András Puiz on “internal multitasking”

Posted by Pierre Igot in: Macintosh
October 11th, 2003 • 1:38 am

My Applelust colleague echoes my earlier column on “memory protection for documents” with a new column on what he calls “internal multitasking“, i.e. the ability of a single application to work on several different documents simultaneously.

As he says:

Heck, if I can convert a song to MP3 and burn a CD simultaneously while Photoshop is applying that darn Gaussian Blur, why couldn’t I apply two Gaussian Blurs at the same time instead?! The processor could do it, the OS could do it. But Photoshop can’t. I’m going even further: I can run two copies of Photoshop on the same machine at the same time, and perform those two operations at the same time on the two images I want, so it is physically possible! Why not let one copy of Photoshop do it? Well, because that’s the way it was written.

The thing is, what he describes already exists… It’s called “multithreading” (i.e. multiple threads within a single task or process). And, just by coincidence, today I was using a Mac OS X application that supports it: Martin Hairer’s Amadeus II.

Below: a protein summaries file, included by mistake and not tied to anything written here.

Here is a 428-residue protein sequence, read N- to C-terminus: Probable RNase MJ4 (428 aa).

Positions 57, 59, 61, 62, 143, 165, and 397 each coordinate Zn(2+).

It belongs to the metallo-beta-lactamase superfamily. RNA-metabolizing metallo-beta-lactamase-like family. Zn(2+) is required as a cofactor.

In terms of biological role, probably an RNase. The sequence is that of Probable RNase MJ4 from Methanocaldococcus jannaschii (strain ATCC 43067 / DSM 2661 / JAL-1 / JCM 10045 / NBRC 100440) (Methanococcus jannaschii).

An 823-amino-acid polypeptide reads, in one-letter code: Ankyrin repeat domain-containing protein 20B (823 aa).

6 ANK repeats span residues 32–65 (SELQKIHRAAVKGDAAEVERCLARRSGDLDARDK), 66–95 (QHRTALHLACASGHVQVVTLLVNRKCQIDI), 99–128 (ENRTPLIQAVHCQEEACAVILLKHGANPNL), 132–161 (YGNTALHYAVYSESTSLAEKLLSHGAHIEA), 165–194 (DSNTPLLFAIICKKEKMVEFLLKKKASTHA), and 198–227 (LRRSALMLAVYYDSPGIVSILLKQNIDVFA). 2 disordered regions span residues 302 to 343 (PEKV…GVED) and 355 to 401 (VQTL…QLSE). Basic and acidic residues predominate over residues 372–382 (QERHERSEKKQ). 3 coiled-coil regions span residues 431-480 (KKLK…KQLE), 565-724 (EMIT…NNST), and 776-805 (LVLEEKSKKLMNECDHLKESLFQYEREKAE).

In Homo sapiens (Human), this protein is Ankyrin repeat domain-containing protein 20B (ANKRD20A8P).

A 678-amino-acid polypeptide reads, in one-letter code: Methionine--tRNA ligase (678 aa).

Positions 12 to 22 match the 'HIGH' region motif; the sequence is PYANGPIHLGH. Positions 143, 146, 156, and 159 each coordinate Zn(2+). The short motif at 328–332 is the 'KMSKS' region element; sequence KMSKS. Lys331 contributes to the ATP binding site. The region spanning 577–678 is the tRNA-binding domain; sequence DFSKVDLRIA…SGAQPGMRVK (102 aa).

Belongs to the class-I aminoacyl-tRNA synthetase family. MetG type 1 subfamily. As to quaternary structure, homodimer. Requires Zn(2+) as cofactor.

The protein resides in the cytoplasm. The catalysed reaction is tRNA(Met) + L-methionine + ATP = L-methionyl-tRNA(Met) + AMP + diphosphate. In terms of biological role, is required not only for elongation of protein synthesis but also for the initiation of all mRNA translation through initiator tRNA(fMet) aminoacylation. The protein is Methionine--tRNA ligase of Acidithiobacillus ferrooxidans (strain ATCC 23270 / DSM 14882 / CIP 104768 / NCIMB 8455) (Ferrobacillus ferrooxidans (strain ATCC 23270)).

Amadeus II is a sound editing application that supports, of course, multiple sound files open at the same time, but also lets you work on one file while another one is in the process of being edited/modified. For example, today I was just editing a few MP3 files, and resaving them as MP3 after editing them. The “Saving as MP3” process takes a bit of time because Amadeus II has to re-encode the file as MP3, but this process is “attached” to the corresponding document window (as a dialog sheet) and you can work on other files in Amadeus II while the file is being saved as MP3.

Of course, even on a fast machine such as my dual 1.25 GHz G4, the application becomes a bit sluggish, because saving an audio file as an MP3 file is a task that is both processor-intensive and hard drive-intensive. But the bottom-line is that “internal multitasking” is possible in Amadeus II, and can be enjoyed right now.

So, as András says, the core problem is with major software developers such as Microsoft or Adobe. They simply don’t seem to be willing to spend the necessary resources to rewrite their applications so that they are multithreaded and let the user work on more than one document at the same time.

Only pressure from customers like you and me will eventually force them to “see the light”. The problem is that, right now, too many computer users accept the status quo with individual applications regularly becoming unresponsive while a slightly complex computing process is taking place.

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